Reply to "Rice exports bags US$10M more in bumper first crop"

Below is a rough analysis regarding my assertion that Guyana's sugar exports are a net FOREX loser absent access to (expiring) preferential market pricing:

first see

Guysuco 2015 Annual Report @p.4

from Table, GuySuCo exported sugar (mostly preferential markets) in 2015 at an average of $US347/Tonne

in the previous 9 years (mostly preferential markets) sugar was exported at an average of $US557/Tonne

from Table, Cost of Materials and Services, i.e., FOREX (incl. fuel, fertilizer, machinery, etc.) run on average 35-40% of costs during 2006-2015

Doing the math, e.g., for 2015, we have "Cost of Materials & Services" accounting for approx. $US59 million vs. FOREX sales of US$76 million @ $US347/Tonne . . . however, @ the world price then hovering around $US265/Tonne, the FOREX loss would have been approx. $US3 million . . . essentially a wash. For the previous 9 years, the losses would have been worse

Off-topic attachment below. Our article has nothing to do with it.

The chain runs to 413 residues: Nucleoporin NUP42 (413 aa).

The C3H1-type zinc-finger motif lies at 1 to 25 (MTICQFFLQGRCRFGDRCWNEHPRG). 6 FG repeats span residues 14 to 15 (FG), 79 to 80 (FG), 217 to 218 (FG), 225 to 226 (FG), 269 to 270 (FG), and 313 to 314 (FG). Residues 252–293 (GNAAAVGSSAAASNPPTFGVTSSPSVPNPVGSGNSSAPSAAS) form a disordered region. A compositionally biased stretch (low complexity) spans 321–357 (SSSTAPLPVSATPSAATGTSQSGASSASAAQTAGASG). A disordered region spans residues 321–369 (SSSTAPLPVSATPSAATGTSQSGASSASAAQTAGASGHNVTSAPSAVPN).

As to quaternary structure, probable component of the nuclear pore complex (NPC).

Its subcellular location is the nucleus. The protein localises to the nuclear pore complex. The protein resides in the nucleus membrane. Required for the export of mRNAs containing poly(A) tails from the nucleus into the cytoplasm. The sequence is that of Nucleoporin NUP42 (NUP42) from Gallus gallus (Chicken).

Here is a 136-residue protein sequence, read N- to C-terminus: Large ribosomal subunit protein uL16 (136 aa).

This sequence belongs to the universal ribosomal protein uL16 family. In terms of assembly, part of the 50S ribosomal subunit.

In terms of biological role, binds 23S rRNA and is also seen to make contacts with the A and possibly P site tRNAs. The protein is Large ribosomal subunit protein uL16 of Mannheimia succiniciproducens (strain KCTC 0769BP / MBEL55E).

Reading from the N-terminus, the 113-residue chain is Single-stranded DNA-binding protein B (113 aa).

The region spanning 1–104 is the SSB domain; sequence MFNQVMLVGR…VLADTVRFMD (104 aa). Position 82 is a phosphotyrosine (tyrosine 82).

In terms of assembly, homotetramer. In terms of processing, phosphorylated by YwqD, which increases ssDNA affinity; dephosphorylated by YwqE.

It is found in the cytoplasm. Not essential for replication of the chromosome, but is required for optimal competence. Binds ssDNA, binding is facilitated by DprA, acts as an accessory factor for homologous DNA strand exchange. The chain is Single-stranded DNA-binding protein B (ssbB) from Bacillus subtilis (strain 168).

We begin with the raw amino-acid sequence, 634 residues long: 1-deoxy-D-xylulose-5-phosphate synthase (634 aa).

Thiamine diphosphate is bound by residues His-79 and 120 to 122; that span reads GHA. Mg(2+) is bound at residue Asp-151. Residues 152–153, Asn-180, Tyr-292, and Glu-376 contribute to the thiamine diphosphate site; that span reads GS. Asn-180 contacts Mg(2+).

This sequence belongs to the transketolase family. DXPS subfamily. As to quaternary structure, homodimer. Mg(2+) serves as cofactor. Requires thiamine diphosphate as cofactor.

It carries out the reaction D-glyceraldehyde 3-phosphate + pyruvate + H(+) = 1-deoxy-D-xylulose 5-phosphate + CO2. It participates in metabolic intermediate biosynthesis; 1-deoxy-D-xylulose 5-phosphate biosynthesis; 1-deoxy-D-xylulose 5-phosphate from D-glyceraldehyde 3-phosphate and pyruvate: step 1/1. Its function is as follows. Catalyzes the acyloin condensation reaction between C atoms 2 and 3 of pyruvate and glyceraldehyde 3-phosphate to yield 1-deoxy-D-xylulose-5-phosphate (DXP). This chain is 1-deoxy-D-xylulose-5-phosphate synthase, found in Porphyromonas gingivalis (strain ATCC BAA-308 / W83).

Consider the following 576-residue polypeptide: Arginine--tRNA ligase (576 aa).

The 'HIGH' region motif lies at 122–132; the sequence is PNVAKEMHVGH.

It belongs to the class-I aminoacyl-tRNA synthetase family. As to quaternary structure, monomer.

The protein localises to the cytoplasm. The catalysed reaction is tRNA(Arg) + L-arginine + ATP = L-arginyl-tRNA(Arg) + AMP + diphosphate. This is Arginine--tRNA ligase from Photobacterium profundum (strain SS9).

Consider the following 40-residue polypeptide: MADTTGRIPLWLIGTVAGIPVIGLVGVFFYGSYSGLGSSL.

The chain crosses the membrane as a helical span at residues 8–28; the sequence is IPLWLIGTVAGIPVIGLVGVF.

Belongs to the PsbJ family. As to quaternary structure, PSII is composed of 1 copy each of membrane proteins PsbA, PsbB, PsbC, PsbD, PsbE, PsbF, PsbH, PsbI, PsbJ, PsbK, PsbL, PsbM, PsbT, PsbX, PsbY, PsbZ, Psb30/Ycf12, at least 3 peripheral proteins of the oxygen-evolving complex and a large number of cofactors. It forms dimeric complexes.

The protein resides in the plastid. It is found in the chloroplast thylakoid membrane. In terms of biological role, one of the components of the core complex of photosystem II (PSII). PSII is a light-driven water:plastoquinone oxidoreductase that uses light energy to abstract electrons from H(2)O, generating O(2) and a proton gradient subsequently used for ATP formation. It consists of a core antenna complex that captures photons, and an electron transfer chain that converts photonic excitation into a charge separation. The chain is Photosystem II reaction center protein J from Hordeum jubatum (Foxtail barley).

f.o.b. world market price for bulk sugar is now around $US277 per Tonne and dropping

i also cite Hewitt's 2001 analysis of the industry circa 1996 . . . this is instructive:

"These productivity differentials translate into substantial differences in international competitiveness. Domestic resource cost (DRC) analysis on the sugar industry in Guyana, offers some indication as to the present viability of the industry (and that of the different estates within the industry) in the context of different export markets.23  DRC calculations provide an empirical measure of competitiveness (from the social point of view of profitable use of domestic resources, rather than the private concept of profitability). According to these criteria, Angel (1996) finds that both groups of estates are competitive in the EU markets (SP and SPS) but only the Berbice Estates are competitive in the US preferential market. Neither Demerara nor Berbice Estates demonstrate a competitive advantage, in the protected CARICOM market or the world market. In other words, production for the latter two markets costs the country more in terms of foreign exchange than it earns in export revenues."



Photos (1)